Campaigners are urging the Government to rethink guidance that could see victims of child sexual abuse miss out on compensation on the grounds that they ‘consented’.
The new rules, drawn up by the Criminal Injuries Compensation Authority (CICA), have attracted widespread criticism, with Children’s Commissioner Anne Longfield warning the guidelines are “failing victims”.
It is illegal to have sexual activity with a person under 16 but CICA does not automatically make compensation payments to all victims. The government body began a review of its guidelines in July when it emerged that almost 700 child victims had been denied payments.
However, the revised guidance, seen by a number of support charities, could still result in child survivors being denied compensation due to alleged consent.
Ms Longfield urged the Justice Secretary David Lidington to look again at the rules to ensure victims “receive recognition that they were not to blame, that their lives have been severely affected and that they deserve some compensation to try to rebuild their lives”.
She said: “Why is this happening? Put simply, some victims are not receiving compensation because CICA is applying guidelines that assume they consented to sex, even if their abuser has been jailed.
“That is simply unacceptable. The law is clear – the age of consent is 16.”
The NSPCC says it will also write to CICA to express its concerns.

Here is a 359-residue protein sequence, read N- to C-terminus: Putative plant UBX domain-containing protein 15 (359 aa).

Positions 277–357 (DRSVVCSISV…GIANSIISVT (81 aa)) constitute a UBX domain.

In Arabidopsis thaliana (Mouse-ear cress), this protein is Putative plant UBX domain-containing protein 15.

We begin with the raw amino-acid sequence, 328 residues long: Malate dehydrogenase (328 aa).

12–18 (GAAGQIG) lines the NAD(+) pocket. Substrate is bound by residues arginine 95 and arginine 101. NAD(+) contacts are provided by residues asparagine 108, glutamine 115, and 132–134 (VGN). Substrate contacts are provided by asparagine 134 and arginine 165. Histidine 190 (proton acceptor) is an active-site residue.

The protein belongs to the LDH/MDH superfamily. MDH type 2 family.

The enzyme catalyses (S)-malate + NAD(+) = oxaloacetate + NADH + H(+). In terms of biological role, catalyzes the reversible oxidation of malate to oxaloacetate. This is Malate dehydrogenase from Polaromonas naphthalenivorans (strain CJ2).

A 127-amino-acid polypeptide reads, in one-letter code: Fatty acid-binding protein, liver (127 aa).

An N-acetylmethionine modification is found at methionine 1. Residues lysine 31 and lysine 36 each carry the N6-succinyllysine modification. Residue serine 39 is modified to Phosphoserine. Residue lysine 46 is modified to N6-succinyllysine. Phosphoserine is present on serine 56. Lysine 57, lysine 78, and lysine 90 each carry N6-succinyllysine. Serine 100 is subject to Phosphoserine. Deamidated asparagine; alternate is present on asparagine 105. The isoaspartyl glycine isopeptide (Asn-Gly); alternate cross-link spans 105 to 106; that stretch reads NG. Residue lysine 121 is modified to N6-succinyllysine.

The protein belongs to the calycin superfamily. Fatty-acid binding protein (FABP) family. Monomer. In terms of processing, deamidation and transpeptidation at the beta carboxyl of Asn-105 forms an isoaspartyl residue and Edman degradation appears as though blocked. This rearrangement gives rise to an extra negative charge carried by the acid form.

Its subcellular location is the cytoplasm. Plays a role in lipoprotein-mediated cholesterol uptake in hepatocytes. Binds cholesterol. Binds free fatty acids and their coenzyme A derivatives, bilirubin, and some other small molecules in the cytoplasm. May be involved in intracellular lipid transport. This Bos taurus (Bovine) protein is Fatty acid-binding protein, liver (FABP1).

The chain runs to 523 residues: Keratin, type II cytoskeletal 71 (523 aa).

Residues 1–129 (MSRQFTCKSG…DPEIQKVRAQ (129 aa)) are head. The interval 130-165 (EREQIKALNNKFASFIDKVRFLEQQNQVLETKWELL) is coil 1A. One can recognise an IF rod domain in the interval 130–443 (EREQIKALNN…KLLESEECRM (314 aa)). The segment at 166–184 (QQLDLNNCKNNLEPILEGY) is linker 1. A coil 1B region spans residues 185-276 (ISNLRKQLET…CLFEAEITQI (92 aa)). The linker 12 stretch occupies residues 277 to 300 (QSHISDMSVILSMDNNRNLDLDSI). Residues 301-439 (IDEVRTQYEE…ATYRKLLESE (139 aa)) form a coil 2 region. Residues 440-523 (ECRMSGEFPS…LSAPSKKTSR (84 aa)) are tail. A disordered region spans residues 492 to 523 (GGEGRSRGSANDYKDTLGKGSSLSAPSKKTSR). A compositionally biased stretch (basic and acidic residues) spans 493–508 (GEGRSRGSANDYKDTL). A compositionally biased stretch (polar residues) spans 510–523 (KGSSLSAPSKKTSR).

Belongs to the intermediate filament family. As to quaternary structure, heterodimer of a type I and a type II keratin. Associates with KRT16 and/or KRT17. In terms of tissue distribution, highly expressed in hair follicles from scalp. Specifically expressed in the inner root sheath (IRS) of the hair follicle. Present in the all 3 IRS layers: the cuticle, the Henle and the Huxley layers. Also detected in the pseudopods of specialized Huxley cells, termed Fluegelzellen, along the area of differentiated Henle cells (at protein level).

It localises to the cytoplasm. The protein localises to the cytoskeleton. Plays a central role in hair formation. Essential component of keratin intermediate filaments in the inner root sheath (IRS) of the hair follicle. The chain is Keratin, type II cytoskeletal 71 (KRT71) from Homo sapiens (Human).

The revised guidance cites a number of examples of claims it suggests were not clear-cut, including the case of an 18-year-old who was successfully prosecuted for having sex with a 13-year-old child.
A CICA spokesperson said child sexual abuse was “abhorrent”, adding: “Our guidelines are designed to make sure that controlling and abusive behaviour is taken into account when handling compensation applications. We want to be sure that we never get these decisions wrong.”
How can Gotelee help?
The effects of child sexual abuse or exploitation are usually lifelong. Compensation may not heal wounds but it can provide closure and recognition of what happened.
Gotelee Solicitors have a specialist team of Suffolk lawyers who can provide sensitive care and expert guidance to people who may wish to bring civil claims as a result of sexual abuse in their past.
The Suffolk law firm, which has offices in Ipswich, Felixstowe, Melton, Hadleigh and Woodbridge, is partnered with Ipswich charity Survivors in Transition (SiT) to help guide victims through the process. SiT aims to empower survivors to take control of their lives and cope better with the daily effects the abuse has left them with.
Gotelee is a member of the Association of Child Abuse Lawyers and the Association of Personal Injury Lawyers, which help to bring together a team of experts, including doctors, counsellors, psychiatrists and specialist barristers.
To find out how we can help you, contact us on 01473 298125.